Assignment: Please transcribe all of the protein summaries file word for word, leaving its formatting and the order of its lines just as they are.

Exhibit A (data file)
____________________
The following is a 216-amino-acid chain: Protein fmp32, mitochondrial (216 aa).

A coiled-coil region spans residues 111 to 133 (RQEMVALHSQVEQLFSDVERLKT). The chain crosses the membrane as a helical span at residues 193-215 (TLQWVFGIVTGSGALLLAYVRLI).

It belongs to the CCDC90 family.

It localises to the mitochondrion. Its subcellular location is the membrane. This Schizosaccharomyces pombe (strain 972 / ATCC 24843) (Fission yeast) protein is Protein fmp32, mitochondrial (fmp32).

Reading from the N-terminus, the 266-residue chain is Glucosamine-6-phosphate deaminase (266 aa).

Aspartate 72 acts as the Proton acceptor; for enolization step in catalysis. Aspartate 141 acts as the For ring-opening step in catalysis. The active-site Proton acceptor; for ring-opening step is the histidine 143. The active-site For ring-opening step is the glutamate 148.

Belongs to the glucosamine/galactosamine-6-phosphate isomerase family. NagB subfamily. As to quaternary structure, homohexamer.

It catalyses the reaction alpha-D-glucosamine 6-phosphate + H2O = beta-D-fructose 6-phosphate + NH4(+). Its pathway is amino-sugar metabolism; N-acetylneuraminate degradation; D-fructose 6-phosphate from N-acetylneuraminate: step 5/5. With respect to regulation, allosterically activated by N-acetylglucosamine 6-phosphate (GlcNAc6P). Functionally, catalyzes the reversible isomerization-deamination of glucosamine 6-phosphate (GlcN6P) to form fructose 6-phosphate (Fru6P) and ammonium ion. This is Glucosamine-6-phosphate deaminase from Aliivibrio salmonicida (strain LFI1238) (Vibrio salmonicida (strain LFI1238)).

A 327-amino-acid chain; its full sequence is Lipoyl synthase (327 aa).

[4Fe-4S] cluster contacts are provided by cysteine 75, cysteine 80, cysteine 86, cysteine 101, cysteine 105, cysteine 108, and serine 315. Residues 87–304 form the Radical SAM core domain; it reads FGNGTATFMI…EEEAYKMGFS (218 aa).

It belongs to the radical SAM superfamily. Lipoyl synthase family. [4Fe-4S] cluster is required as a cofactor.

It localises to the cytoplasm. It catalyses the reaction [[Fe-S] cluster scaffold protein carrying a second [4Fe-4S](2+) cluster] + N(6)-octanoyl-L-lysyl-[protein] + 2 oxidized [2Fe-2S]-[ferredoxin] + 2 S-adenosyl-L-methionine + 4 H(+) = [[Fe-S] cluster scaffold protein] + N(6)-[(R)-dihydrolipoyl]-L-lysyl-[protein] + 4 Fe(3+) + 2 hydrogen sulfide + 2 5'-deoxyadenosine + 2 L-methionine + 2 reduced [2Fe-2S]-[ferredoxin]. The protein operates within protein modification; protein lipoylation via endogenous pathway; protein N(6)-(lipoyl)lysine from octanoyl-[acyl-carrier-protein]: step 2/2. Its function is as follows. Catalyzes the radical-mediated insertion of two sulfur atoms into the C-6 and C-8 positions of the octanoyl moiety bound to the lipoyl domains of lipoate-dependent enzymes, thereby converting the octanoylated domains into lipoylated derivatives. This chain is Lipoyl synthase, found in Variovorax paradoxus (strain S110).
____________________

The following is a 216-amino-acid chain: Protein fmp32, mitochondrial (216 aa).

A coiled-coil region spans residues 111 to 133 (RQEMVALHSQVEQLFSDVERLKT). The chain crosses the membrane as a helical span at residues 193-215 (TLQWVFGIVTGSGALLLAYVRLI).

It belongs to the CCDC90 family.

It localises to the mitochondrion. Its subcellular location is the membrane. This Schizosaccharomyces pombe (strain 972 / ATCC 24843) (Fission yeast) protein is Protein fmp32, mitochondrial (fmp32).

Reading from the N-terminus, the 266-residue chain is Glucosamine-6-phosphate deaminase (266 aa).

Aspartate 72 acts as the Proton acceptor; for enolization step in catalysis. Aspartate 141 acts as the For ring-opening step in catalysis. The active-site Proton acceptor; for ring-opening step is the histidine 143. The active-site For ring-opening step is the glutamate 148.

Belongs to the glucosamine/galactosamine-6-phosphate isomerase family. NagB subfamily. As to quaternary structure, homohexamer.

It catalyses the reaction alpha-D-glucosamine 6-phosphate + H2O = beta-D-fructose 6-phosphate + NH4(+). Its pathway is amino-sugar metabolism; N-acetylneuraminate degradation; D-fructose 6-phosphate from N-acetylneuraminate: step 5/5. With respect to regulation, allosterically activated by N-acetylglucosamine 6-phosphate (GlcNAc6P). Functionally, catalyzes the reversible isomerization-deamination of glucosamine 6-phosphate (GlcN6P) to form fructose 6-phosphate (Fru6P) and ammonium ion. This is Glucosamine-6-phosphate deaminase from Aliivibrio salmonicida (strain LFI1238) (Vibrio salmonicida (strain LFI1238)).

A 327-amino-acid chain; its full sequence is Lipoyl synthase (327 aa).

[4Fe-4S] cluster contacts are provided by cysteine 75, cysteine 80, cysteine 86, cysteine 101, cysteine 105, cysteine 108, and serine 315. Residues 87–304 form the Radical SAM core domain; it reads FGNGTATFMI…EEEAYKMGFS (218 aa).

It belongs to the radical SAM superfamily. Lipoyl synthase family. [4Fe-4S] cluster is required as a cofactor.

It localises to the cytoplasm. It catalyses the reaction [[Fe-S] cluster scaffold protein carrying a second [4Fe-4S](2+) cluster] + N(6)-octanoyl-L-lysyl-[protein] + 2 oxidized [2Fe-2S]-[ferredoxin] + 2 S-adenosyl-L-methionine + 4 H(+) = [[Fe-S] cluster scaffold protein] + N(6)-[(R)-dihydrolipoyl]-L-lysyl-[protein] + 4 Fe(3+) + 2 hydrogen sulfide + 2 5'-deoxyadenosine + 2 L-methionine + 2 reduced [2Fe-2S]-[ferredoxin]. The protein operates within protein modification; protein lipoylation via endogenous pathway; protein N(6)-(lipoyl)lysine from octanoyl-[acyl-carrier-protein]: step 2/2. Its function is as follows. Catalyzes the radical-mediated insertion of two sulfur atoms into the C-6 and C-8 positions of the octanoyl moiety bound to the lipoyl domains of lipoate-dependent enzymes, thereby converting the octanoylated domains into lipoylated derivatives. This chain is Lipoyl synthase, found in Variovorax paradoxus (strain S110).